What’s Old Is New Again - Reviving Legacy Brands
In nature, if an animal does not adapt, it becomes extinct. As technology and consumer behaviors continue to evolve in the marketing industry, brands are challenged to adapt to survive.
Legacy brands have endured for so long because they have remained relevant. The pressures on “historical” brands are mighty and some brands do not prevail.
Challenges Legacy Brands Face to Maintain Relevance:
Brands fear that as they evolve, they will lose their distinct self or what people first came to love about the brand. If a brand starts veering from its brand voice/message, then consumers will become skeptical of its authenticity. Brands must walk the line between maintaining a solid connection and relationship with loyal followers while appealing to new consumer tastes.
Not Challenging the Status Quo
Brands must be weary of losing what they stand for, but, in order to grow and innovate, they must take risks to avoid getting left behind. Being content with the historical appeal will ensure that new consumers will not be drawn in. As brands age, so do their initial consumer base.
Tuning the Consumer Out
The consumer has the power and brands must listen. Consumer preferences should drive campaign strategies, marketing messages, and product developments. Instead of worshiping what used to work in the “good ol' days,” care must be paid to who has purchasing power now. As new generations emerge (Millennial and Generation Z) brands must adapt to changing tastes.
How Legacy Brands Can Revive Themselves:
Keeping an eye on consumer data and trends, Lego took advantage of the hype around the Star Wars and Harry Potter franchises by cutting licensing deals. Attaching the brand to proven winners helped Lego stay relevant in the mind of the consumer and surpass other toy brands like Mattel.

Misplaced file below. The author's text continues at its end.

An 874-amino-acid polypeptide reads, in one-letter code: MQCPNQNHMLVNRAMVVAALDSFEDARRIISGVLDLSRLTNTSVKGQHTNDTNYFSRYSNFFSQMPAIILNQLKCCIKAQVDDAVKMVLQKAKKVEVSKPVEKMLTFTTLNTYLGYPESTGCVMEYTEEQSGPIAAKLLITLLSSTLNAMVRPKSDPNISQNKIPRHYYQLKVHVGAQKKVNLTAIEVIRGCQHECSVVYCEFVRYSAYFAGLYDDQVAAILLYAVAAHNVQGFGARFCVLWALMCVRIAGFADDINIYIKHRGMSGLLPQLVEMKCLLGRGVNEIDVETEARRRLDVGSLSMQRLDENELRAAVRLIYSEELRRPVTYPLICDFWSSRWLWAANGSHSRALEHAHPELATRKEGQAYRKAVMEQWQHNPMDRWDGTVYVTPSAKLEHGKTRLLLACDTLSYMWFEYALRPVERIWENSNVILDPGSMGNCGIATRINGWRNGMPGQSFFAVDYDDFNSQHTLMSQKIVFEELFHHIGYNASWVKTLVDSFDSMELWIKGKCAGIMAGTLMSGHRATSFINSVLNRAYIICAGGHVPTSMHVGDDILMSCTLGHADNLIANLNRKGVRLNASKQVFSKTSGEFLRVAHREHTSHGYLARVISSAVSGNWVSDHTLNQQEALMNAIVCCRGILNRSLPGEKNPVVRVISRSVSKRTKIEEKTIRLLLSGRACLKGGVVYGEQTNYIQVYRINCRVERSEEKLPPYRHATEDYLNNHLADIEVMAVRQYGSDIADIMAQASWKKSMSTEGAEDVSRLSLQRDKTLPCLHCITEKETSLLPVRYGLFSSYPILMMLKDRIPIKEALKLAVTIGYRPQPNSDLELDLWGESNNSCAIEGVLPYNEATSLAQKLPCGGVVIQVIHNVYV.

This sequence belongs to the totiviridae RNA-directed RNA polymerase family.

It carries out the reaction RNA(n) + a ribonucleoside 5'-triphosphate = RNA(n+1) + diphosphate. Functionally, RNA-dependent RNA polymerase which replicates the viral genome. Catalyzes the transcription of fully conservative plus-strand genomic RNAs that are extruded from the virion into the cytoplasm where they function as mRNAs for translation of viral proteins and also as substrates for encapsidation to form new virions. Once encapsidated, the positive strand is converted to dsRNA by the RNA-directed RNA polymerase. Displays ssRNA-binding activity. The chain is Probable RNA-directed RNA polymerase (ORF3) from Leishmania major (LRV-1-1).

Meeting the consumer where they are keeps brands relevant. The emergence of mobile as the “first screen” has caused some brands to scramble to stay relevant. Having a consistent presence across channels and an efficient omni-channel marketing strategy will keep the brand on the forefront of the consumer’s mind.
Give The Consumer What They Want
Brands must pay attention to changing tastes/habits to deliver to expectations. The baby food company, Beech-Nut discovered that mothers made homemade food for their babies because they wanted to know the exact ingredients, so they simplified their ingredients and marketed how the product saves mothers the time/effort while delivering quality food for babies.
IHOP, a brand founded in 1958 was coasting alongside other dine-in restaurants. Nothing in particular stood out about the brand with some consumers admitting not knowing that the name “IHOP” stood for the “International House of Pancakes.” IHOP scored a public relations coup while highlighting that it is not just a breakfast chain by “changing its name to “IHOB” or International House of Burgers. The temporary name change resulted in an increase in IHOP’s word-of-mouth stats from 19% to 30%.
While IHOP’s PR stunt was a risk, it accomplished two main goals:
1. Highlighted that IHOP was more than a breakfast place.
2. Increased chatter/awareness for a 60+ year-old chain that was an afterthought for most consumers.
The President of IHOP, Darren Rebelez, claimed that burger sales increased at individual restaurants and, regardless of some mockery, the brand name took over the internet.
IHOP successfully made its brand relevant to a new generation of consumers and became the “talk of the town” across social media and traditional media channels. It will remain to be seen if the brand can build on the temporary boost with sustained growth. As least the brand is “on the map” where it was formerly an afterthought.